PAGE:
Sit down with your young athlete and review the list below. Pick at least 3 options each week that your athlete is willing and able to make on their own. Use this to create your shopping list. Doing this assures you can be away from home with less stress, knowing your athlete is fueling well in your absence.

Thursday, June 23, 2016

Your sweat rate: How to check it and why it matters


When I work with any athlete, one of the first questions I ask is, "what is your sweat rate?". Ninety-five percent of the time, I get a blank stare. When creating a performance nutrition plan, knowing your sweat rate is critical to make sure fluid replacement during exercise is adequate (but not too high). Here is why:

The importance of water
Water plays major roles in the body at any given time, but especially during exercise. During exercise, water inside your body cools your core and muscles, keeping you from overheating too quickly. This helps your perform stronger and longer. In addition, water transports nutrients to your muscle for use in exercise metabolism and then "cleans up" by transporting metabolites away from your muscle to be filtered and excreted. Water plays a key role in preventing dehydration, which also keeps the athlete mentally "on" throughout the workout. Finally, water acts as a cushion to your organs to protect them in case of impact during sports.

Wednesday, June 1, 2016

5 recipes every athlete should try this summer


As the weather warms, some athletes begin competitive season, while others hit off-season training. Either way, warmer weather calls for a solid nutrition base to help the body stay hydrated and fueled. Here are five lighter recipes that will keep you cool (and well-fueled) this summer.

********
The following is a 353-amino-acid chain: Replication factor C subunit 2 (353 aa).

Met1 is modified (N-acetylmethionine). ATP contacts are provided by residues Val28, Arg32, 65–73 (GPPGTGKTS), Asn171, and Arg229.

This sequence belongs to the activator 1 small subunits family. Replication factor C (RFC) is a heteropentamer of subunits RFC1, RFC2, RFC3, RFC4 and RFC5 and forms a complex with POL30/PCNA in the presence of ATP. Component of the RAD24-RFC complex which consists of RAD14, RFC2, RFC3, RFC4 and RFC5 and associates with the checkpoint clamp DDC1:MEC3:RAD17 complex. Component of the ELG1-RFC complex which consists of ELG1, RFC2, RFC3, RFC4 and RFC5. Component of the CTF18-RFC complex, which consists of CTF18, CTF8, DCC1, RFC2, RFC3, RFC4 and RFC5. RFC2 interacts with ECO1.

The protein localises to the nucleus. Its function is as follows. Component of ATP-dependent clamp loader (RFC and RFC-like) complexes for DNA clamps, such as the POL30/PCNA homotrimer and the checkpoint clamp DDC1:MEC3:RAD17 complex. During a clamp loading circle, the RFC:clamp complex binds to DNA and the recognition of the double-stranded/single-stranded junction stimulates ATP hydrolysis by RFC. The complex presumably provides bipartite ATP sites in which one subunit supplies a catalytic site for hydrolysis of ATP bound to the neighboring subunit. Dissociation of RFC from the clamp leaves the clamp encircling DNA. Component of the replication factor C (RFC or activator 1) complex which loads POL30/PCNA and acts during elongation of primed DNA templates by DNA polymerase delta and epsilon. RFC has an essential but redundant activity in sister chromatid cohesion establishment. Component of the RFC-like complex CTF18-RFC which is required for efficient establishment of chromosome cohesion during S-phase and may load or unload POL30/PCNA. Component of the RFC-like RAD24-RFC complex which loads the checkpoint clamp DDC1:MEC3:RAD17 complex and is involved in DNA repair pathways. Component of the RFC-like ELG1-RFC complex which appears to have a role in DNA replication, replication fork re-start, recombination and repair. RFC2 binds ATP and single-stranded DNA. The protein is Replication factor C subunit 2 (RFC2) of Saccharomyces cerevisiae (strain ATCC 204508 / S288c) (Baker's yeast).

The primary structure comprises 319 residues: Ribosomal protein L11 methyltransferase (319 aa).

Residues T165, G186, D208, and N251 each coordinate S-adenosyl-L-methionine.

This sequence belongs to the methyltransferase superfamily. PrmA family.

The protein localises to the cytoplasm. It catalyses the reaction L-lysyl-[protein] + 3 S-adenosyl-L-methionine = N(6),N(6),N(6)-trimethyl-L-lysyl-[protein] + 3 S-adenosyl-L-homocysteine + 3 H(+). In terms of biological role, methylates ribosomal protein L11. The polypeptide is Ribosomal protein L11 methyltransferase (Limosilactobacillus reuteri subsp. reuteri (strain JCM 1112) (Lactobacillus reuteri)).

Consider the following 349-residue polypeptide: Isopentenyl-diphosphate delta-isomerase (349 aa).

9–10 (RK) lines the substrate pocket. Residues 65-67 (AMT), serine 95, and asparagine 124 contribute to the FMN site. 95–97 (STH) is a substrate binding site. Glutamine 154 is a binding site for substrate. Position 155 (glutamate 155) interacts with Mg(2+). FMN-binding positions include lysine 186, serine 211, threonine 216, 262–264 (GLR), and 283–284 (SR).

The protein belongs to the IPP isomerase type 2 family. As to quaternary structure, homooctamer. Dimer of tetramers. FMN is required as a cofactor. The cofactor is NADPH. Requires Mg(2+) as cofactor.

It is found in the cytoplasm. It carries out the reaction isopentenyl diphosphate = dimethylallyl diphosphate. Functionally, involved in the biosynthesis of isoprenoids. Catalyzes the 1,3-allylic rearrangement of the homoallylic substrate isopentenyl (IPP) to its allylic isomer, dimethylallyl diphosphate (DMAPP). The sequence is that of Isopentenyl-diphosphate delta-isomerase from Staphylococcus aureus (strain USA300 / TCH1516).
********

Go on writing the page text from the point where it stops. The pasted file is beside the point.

Avocado Smoothie
Instead of the usual fruit, try a new smoothie using avocado instead! A refreshing drink bursting with omega-3 fatty acids to help those training muscles recover. If you do not drink cow's milk, replace with soy milk to make sure you still get a source of protein.

Wednesday, May 18, 2016

Is Beetroot Juice the Answer to Your Performance Woes?

In the sports world, many supplements come and go - some are food-based and others...not so much. A recent food-based player is beetroot juice or beetroot powder. Companies such as Beet Elite and Beet Boost sell powdered beetroot that can be mixed into water and taken like a shot 30-60 minutes before exercise. But what is beetroot juice, why all the hype and does it really improve performance?

Nitric Oxide
Beetroot juice or powder is a source of nitrate, which is converted into nitric oxide in the body. Nitric oxide regulates blood flow and muscle contraction within the body. Higher levels of nitric oxide equals more oxygen to flow to the muscles. This can be beneficial for athletes because better blood flow means better oxygen supply to working muscles, allowing the athlete to push harder for longer instead of hitting the wall too soon. However, beets are not the only food source of nitrates. Other vegetables considered high in nitrates (over 250 mg/100gm fresh weight) include celery, arugula, rhubarb, butterhead lettuce and spinach.